New Teen Titles at the Library

There is something for everyone among the new books at the library. Check out our display of several sci-fi series and a great selection of ‘real’ lit as well.

 

Free as a Bird by Gina McMurchy-Barber

This short book is the story of Ruby Jean Sharp, told in her own voice, who is institutionalized because of her Down syndrome.  A finalist for the Governor General’s Literary Award, Canada Council for the Arts.

free as a birdIt’s Kind of A Funny Story by Ned Vizzini

Craig Gilner knows what he’s got to do. He’s got the get into the right high school to get into the right college to get the right job. So how, then, does Craig end up instead in a mental hospital, his own anxiety nearly killing him? Vizzini’s own experience informs this witty and moving tale of insight into the real meaning of happiness.

It’s Kind of A Funny Story by Ned VizziniGive a Boy a Gun by Todd Strasser

Kirkus Reviews calls this story of a violent school event perpetrated by two boys who have been mercilessly bullied “vivid, distressing and all too real.” Booklist gave it a starred review and said ‘the book deserves a wide readership, discussion, and debate.’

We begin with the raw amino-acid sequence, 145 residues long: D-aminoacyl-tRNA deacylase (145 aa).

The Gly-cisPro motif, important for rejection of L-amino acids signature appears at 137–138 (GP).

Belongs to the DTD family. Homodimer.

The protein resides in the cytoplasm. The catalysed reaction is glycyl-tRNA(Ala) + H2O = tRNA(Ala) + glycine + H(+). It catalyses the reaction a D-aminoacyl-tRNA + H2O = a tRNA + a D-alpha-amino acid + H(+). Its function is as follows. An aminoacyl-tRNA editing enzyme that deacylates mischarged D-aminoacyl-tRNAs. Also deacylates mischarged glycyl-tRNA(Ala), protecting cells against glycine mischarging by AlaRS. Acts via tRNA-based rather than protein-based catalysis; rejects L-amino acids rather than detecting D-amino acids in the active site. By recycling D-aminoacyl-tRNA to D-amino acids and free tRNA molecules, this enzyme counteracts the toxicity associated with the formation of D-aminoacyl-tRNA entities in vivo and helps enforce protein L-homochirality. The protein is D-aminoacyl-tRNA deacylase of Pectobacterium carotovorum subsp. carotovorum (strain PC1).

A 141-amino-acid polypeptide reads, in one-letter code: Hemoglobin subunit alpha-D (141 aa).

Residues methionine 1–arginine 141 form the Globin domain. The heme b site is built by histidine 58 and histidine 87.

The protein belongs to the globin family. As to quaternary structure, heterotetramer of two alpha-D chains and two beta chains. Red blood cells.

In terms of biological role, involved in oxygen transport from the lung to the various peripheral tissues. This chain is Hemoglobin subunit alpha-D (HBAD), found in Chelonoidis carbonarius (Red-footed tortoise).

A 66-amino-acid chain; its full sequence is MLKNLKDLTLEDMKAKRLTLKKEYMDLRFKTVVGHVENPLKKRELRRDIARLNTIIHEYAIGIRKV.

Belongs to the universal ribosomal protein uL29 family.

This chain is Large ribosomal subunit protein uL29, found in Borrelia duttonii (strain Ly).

Give a Boy a Gun by Todd StrasserHappyface by Stephen Emond

“Moving easily between cartoons and painterly black-and-white illustration, this epistolary novel of a young teen’s reinvention of self is subtle and effective… Poignantly real journal entries, e-mails and chat sessions allow readers to see into Happyface’s world… [an] engaging and absolutely heartfelt tale. (Kirkus, starred review )

Happyface by Stephen Emond5 Novels by Daniel Pinkwater

Here is a collection of the Master’s greatest works: Alan Mendelsohn, the Boy from Mars; Slaves of Spiegel; The Snarkout Boys and the Avocado of Death; The Last Guru; and Young Adult Novel.  Daniel Pinkwater is so obviously the funniest writer of children’s books that he should be made a Living National Treasure.” —The Washington Post Book World